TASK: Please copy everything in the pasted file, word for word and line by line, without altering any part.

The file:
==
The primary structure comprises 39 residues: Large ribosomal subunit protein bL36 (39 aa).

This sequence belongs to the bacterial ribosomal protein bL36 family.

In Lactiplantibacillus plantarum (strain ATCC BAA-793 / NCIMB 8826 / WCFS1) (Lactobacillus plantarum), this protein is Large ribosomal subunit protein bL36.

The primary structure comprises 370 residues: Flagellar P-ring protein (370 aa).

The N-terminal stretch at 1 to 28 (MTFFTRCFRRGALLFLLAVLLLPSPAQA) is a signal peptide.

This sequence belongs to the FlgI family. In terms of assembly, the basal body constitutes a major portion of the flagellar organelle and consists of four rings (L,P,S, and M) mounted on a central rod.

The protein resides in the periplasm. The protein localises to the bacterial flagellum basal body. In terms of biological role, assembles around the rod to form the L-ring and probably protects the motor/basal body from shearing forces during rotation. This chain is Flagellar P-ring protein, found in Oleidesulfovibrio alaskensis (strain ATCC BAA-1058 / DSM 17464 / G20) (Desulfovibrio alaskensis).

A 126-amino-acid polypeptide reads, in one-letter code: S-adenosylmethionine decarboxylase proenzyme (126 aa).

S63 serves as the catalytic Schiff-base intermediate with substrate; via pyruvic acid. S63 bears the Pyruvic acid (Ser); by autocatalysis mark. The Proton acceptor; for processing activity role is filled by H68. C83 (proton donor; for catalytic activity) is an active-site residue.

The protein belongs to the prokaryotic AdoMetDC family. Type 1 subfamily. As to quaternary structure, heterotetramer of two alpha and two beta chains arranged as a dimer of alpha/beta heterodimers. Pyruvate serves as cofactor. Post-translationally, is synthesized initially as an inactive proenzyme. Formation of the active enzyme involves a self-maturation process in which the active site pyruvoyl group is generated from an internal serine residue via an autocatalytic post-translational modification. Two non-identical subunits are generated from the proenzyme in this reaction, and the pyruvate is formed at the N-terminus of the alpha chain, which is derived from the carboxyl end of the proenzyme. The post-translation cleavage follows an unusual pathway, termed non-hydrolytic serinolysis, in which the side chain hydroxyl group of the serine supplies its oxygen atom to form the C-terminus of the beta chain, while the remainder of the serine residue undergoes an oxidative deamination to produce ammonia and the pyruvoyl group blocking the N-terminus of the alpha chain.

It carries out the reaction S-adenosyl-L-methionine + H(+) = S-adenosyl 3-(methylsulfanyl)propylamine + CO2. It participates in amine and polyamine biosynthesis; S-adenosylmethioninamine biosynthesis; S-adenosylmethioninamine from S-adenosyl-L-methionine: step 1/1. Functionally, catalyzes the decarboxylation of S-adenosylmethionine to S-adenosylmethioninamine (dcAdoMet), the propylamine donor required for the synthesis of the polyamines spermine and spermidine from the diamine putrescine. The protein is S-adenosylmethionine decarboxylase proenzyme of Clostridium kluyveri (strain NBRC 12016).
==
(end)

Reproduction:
The primary structure comprises 39 residues: Large ribosomal subunit protein bL36 (39 aa).

This sequence belongs to the bacterial ribosomal protein bL36 family.

In Lactiplantibacillus plantarum (strain ATCC BAA-793 / NCIMB 8826 / WCFS1) (Lactobacillus plantarum), this protein is Large ribosomal subunit protein bL36.

The primary structure comprises 370 residues: Flagellar P-ring protein (370 aa).

The N-terminal stretch at 1 to 28 (MTFFTRCFRRGALLFLLAVLLLPSPAQA) is a signal peptide.

This sequence belongs to the FlgI family. In terms of assembly, the basal body constitutes a major portion of the flagellar organelle and consists of four rings (L,P,S, and M) mounted on a central rod.

The protein resides in the periplasm. The protein localises to the bacterial flagellum basal body. In terms of biological role, assembles around the rod to form the L-ring and probably protects the motor/basal body from shearing forces during rotation. This chain is Flagellar P-ring protein, found in Oleidesulfovibrio alaskensis (strain ATCC BAA-1058 / DSM 17464 / G20) (Desulfovibrio alaskensis).

A 126-amino-acid polypeptide reads, in one-letter code: S-adenosylmethionine decarboxylase proenzyme (126 aa).

S63 serves as the catalytic Schiff-base intermediate with substrate; via pyruvic acid. S63 bears the Pyruvic acid (Ser); by autocatalysis mark. The Proton acceptor; for processing activity role is filled by H68. C83 (proton donor; for catalytic activity) is an active-site residue.

The protein belongs to the prokaryotic AdoMetDC family. Type 1 subfamily. As to quaternary structure, heterotetramer of two alpha and two beta chains arranged as a dimer of alpha/beta heterodimers. Pyruvate serves as cofactor. Post-translationally, is synthesized initially as an inactive proenzyme. Formation of the active enzyme involves a self-maturation process in which the active site pyruvoyl group is generated from an internal serine residue via an autocatalytic post-translational modification. Two non-identical subunits are generated from the proenzyme in this reaction, and the pyruvate is formed at the N-terminus of the alpha chain, which is derived from the carboxyl end of the proenzyme. The post-translation cleavage follows an unusual pathway, termed non-hydrolytic serinolysis, in which the side chain hydroxyl group of the serine supplies its oxygen atom to form the C-terminus of the beta chain, while the remainder of the serine residue undergoes an oxidative deamination to produce ammonia and the pyruvoyl group blocking the N-terminus of the alpha chain.

It carries out the reaction S-adenosyl-L-methionine + H(+) = S-adenosyl 3-(methylsulfanyl)propylamine + CO2. It participates in amine and polyamine biosynthesis; S-adenosylmethioninamine biosynthesis; S-adenosylmethioninamine from S-adenosyl-L-methionine: step 1/1. Functionally, catalyzes the decarboxylation of S-adenosylmethionine to S-adenosylmethioninamine (dcAdoMet), the propylamine donor required for the synthesis of the polyamines spermine and spermidine from the diamine putrescine. The protein is S-adenosylmethionine decarboxylase proenzyme of Clostridium kluyveri (strain NBRC 12016).